The most interesting thing was the Victorious War museum. Unfortunately, I do not have any photos from the museum due to the fact that cameras nor phones were allowed in. Before entering, everyone was checked and cleared. Outside the museum, they had all the American war planes that they had shot done. They had around 20-30 and were basically displayed as trophies. The government guide talked proudly about the war and how South Korean and the Americans started the war with North Korea to try and take over the land and what not. They made us watch movies showing “what really happened” and how evil the South Koreans and Americans were. Ironically, the footage was considered original footage but it was all in HD. It was really hard to keep a straight face and not burst out into laughter. I did not dare question or ask any questions to the guide. She was a bit scary and very serious. You could tell that she truly believed everything she was saying. The last thing I wanted to do was to be disrespectful and get into trouble. After a good two hours or more, we left and headed to the main square.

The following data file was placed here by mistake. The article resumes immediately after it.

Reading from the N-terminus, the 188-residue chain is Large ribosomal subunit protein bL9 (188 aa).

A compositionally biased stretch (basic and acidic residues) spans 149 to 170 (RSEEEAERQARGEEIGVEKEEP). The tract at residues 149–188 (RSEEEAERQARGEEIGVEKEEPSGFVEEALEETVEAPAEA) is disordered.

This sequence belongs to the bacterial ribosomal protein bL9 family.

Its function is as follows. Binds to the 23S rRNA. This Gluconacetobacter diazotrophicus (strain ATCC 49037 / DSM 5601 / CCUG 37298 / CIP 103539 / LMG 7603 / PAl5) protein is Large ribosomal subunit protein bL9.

Below is the Kim Il-Sung square. It is the largest city square in North Korea. It opened in 1954 and is named after the founder of the country. This square has a great cultural significance. This is where everyone gathers for rallies and military parades. It is often seen in the media.

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The Main Square -this is where the military parades are done